Vol. 17: William Blake: Patron Saint of Makers

The mad Englishman was on a mission that makers can relate to.

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William Blake's Illuminated Printing Process

Images from Joseph Viscomi's Illuminated Printing essay, Blake Archive. See the article for much more detail on Blake's relief etching and printing process.


Click on the thumbnail images to see larger versions.
FigureA.jpg FigureB.jpg FigureC.jpg FigureD.jpg FigureE.jpg FigureF.jpg FigureG.jpg
[From left to right:] Figure A - Preparing the copper plate, Figure B - Loading the quill, Figure C - Writing with stop-out varnish ink, Figure D - Building a wax vessel and adding etching acid, Figure E - Inking the plate, Figure F - Adding color, Figure G - Making a print.


Relief-Etching Experiments

Being a lifelong student of Blake's, I've often flirted with the idea of trying to re-create his relief-etching process myself. Doing this article, and re-reading Joe Viscomi's excellent piece in the Blake Archive, have inspired me to try my hand at it. Hopefully, I will be able to figure out how it's done and share what I've found with you. And I hope that I'll be able to entice some of you to give it a try as well. If you do, please send us the results (and process photos too, if you'd like) and we'll post them here.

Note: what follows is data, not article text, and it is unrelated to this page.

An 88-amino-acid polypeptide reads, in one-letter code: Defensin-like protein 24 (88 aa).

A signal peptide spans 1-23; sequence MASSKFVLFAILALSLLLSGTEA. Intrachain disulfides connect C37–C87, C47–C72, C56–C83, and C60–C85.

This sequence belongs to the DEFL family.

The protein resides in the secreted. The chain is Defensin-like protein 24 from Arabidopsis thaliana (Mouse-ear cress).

Bill of Materials
The first step is obviously figuring out everything needed for the project. Going through the Blake Archive essay, here's what I came up with:
  • Copper sheet (probably 16-gauge, .064" thick is a good size)
  • Nitric acid (or safer "Copper Etching Solution." See Note.)
  • Wax
  • Stop-Out Varnish (Asphaltum Varnish)
  • Block of Charcoal
  • Pumice stone ("Snakestone")
  • Whiting (Calcium Carbonate)
  • Engraver's Ink


  • Brushes
  • Quills
  • Feathers
  • Engraver's Needles
  • Hammer
  • Chisels


Notes: I will probably try modern Copper Etching Solution (available from Dick Blick) which is made of iron chlorides and is safer to use than nitric acid.

You can also get prepared copper plates at art supply houses like Dick Blick so that you don't have to do all of the plate prep before etching.


Article about a less-involved process of creating a literal hands-on experience with Blake that Professor Viscomi uses in his classes.

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